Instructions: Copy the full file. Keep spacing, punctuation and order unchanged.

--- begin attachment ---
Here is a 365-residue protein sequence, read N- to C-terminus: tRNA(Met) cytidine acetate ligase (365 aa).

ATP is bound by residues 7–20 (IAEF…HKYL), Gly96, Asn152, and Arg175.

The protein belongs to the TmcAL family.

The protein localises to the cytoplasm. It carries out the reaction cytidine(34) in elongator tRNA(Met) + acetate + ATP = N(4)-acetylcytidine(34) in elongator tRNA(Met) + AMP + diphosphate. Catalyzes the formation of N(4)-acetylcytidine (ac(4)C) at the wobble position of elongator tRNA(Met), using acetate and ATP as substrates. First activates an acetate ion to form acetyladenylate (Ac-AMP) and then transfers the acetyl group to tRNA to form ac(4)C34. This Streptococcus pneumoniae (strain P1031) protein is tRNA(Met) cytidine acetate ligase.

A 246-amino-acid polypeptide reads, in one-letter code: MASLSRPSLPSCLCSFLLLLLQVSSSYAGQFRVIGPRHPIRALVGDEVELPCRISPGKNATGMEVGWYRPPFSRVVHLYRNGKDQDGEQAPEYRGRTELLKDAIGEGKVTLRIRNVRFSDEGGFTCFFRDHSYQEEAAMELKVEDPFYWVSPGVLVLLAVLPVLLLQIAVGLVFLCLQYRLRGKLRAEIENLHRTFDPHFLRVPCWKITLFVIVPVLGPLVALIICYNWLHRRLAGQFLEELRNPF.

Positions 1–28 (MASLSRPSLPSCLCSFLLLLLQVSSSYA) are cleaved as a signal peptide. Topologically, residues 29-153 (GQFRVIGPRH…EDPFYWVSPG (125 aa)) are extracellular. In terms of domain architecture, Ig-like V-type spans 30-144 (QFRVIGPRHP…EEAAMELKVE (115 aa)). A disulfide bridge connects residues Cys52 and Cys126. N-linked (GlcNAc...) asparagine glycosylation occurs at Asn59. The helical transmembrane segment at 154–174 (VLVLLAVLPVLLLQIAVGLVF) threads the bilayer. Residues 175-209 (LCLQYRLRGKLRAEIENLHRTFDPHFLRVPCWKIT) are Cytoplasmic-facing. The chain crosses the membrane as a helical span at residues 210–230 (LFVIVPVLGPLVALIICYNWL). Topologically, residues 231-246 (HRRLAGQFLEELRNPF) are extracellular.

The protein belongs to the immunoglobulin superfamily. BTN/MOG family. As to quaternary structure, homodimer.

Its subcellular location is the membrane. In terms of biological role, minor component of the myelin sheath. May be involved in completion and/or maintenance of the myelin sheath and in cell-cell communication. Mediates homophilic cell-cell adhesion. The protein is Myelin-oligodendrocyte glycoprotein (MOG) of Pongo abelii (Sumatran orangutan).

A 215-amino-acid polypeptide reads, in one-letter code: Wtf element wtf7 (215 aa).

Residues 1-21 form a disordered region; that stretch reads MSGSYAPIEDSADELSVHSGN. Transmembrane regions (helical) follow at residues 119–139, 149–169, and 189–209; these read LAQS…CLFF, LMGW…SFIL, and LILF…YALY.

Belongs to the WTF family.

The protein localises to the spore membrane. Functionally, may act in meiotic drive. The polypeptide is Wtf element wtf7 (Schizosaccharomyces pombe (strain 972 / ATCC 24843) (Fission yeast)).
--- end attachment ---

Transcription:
Here is a 365-residue protein sequence, read N- to C-terminus: tRNA(Met) cytidine acetate ligase (365 aa).

ATP is bound by residues 7–20 (IAEF…HKYL), Gly96, Asn152, and Arg175.

The protein belongs to the TmcAL family.

The protein localises to the cytoplasm. It carries out the reaction cytidine(34) in elongator tRNA(Met) + acetate + ATP = N(4)-acetylcytidine(34) in elongator tRNA(Met) + AMP + diphosphate. Catalyzes the formation of N(4)-acetylcytidine (ac(4)C) at the wobble position of elongator tRNA(Met), using acetate and ATP as substrates. First activates an acetate ion to form acetyladenylate (Ac-AMP) and then transfers the acetyl group to tRNA to form ac(4)C34. This Streptococcus pneumoniae (strain P1031) protein is tRNA(Met) cytidine acetate ligase.

A 246-amino-acid polypeptide reads, in one-letter code: MASLSRPSLPSCLCSFLLLLLQVSSSYAGQFRVIGPRHPIRALVGDEVELPCRISPGKNATGMEVGWYRPPFSRVVHLYRNGKDQDGEQAPEYRGRTELLKDAIGEGKVTLRIRNVRFSDEGGFTCFFRDHSYQEEAAMELKVEDPFYWVSPGVLVLLAVLPVLLLQIAVGLVFLCLQYRLRGKLRAEIENLHRTFDPHFLRVPCWKITLFVIVPVLGPLVALIICYNWLHRRLAGQFLEELRNPF.

Positions 1–28 (MASLSRPSLPSCLCSFLLLLLQVSSSYA) are cleaved as a signal peptide. Topologically, residues 29-153 (GQFRVIGPRH…EDPFYWVSPG (125 aa)) are extracellular. In terms of domain architecture, Ig-like V-type spans 30-144 (QFRVIGPRHP…EEAAMELKVE (115 aa)). A disulfide bridge connects residues Cys52 and Cys126. N-linked (GlcNAc...) asparagine glycosylation occurs at Asn59. The helical transmembrane segment at 154–174 (VLVLLAVLPVLLLQIAVGLVF) threads the bilayer. Residues 175-209 (LCLQYRLRGKLRAEIENLHRTFDPHFLRVPCWKIT) are Cytoplasmic-facing. The chain crosses the membrane as a helical span at residues 210–230 (LFVIVPVLGPLVALIICYNWL). Topologically, residues 231-246 (HRRLAGQFLEELRNPF) are extracellular.

The protein belongs to the immunoglobulin superfamily. BTN/MOG family. As to quaternary structure, homodimer.

Its subcellular location is the membrane. In terms of biological role, minor component of the myelin sheath. May be involved in completion and/or maintenance of the myelin sheath and in cell-cell communication. Mediates homophilic cell-cell adhesion. The protein is Myelin-oligodendrocyte glycoprotein (MOG) of Pongo abelii (Sumatran orangutan).

A 215-amino-acid polypeptide reads, in one-letter code: Wtf element wtf7 (215 aa).

Residues 1-21 form a disordered region; that stretch reads MSGSYAPIEDSADELSVHSGN. Transmembrane regions (helical) follow at residues 119–139, 149–169, and 189–209; these read LAQS…CLFF, LMGW…SFIL, and LILF…YALY.

Belongs to the WTF family.

The protein localises to the spore membrane. Functionally, may act in meiotic drive. The polypeptide is Wtf element wtf7 (Schizosaccharomyces pombe (strain 972 / ATCC 24843) (Fission yeast)).